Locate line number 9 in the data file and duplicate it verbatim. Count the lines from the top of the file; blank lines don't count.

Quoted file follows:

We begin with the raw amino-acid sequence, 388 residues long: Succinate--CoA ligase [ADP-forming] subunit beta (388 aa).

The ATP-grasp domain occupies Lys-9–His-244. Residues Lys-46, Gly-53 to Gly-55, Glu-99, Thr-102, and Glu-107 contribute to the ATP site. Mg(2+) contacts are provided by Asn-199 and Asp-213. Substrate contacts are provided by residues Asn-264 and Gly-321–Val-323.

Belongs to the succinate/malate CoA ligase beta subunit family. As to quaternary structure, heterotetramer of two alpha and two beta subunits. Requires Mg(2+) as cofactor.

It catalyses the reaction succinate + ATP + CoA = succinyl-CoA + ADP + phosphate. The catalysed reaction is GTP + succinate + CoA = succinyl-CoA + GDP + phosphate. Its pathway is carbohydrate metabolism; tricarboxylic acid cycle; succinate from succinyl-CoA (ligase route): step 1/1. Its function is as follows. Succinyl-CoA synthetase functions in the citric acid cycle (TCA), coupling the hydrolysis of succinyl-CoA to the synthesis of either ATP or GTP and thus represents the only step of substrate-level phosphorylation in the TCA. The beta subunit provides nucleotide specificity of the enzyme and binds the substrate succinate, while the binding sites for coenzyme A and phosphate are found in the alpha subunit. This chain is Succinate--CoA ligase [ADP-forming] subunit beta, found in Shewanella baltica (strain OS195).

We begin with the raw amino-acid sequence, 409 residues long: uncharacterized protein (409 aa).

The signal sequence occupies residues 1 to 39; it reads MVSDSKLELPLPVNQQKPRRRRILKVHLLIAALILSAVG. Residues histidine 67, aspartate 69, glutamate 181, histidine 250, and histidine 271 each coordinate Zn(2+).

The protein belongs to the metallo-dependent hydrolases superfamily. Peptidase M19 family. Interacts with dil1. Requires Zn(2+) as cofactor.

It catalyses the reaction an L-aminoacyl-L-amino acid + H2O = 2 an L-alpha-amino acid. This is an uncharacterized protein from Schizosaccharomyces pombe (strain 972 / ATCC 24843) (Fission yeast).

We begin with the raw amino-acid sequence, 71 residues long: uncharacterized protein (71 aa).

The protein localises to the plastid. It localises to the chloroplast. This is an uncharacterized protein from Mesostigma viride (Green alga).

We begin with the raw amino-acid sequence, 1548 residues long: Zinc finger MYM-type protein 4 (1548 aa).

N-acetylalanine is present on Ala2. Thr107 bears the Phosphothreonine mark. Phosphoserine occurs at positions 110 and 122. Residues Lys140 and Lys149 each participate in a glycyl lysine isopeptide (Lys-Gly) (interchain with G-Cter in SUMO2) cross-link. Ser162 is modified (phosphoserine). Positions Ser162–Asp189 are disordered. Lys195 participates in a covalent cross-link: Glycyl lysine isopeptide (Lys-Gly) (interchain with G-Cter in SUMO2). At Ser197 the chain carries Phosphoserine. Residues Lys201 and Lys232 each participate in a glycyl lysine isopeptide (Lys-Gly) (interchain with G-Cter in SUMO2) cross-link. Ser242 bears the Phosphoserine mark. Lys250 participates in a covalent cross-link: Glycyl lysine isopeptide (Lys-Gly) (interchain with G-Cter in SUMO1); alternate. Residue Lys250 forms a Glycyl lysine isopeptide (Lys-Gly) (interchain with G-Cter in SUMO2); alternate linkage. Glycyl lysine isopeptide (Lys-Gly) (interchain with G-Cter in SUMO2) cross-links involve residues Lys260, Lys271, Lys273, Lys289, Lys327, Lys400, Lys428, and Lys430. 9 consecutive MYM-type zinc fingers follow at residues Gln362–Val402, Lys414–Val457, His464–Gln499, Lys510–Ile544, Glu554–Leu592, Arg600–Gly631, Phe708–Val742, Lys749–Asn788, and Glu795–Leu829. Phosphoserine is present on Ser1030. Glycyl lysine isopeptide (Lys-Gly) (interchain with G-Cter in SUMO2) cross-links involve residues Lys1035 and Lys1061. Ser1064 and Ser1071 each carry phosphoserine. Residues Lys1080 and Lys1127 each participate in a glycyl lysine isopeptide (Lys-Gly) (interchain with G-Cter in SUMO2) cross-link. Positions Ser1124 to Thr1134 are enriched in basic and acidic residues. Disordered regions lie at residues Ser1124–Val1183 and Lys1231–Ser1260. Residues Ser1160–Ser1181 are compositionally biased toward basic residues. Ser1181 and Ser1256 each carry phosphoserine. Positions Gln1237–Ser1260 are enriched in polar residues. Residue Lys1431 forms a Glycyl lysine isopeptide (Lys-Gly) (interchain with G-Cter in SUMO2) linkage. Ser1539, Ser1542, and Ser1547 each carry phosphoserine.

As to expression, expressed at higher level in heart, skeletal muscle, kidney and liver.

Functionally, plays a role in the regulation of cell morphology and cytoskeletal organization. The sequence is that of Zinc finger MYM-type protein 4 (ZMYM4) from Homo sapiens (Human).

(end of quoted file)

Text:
We begin with the raw amino-acid sequence, 71 residues long: uncharacterized protein (71 aa).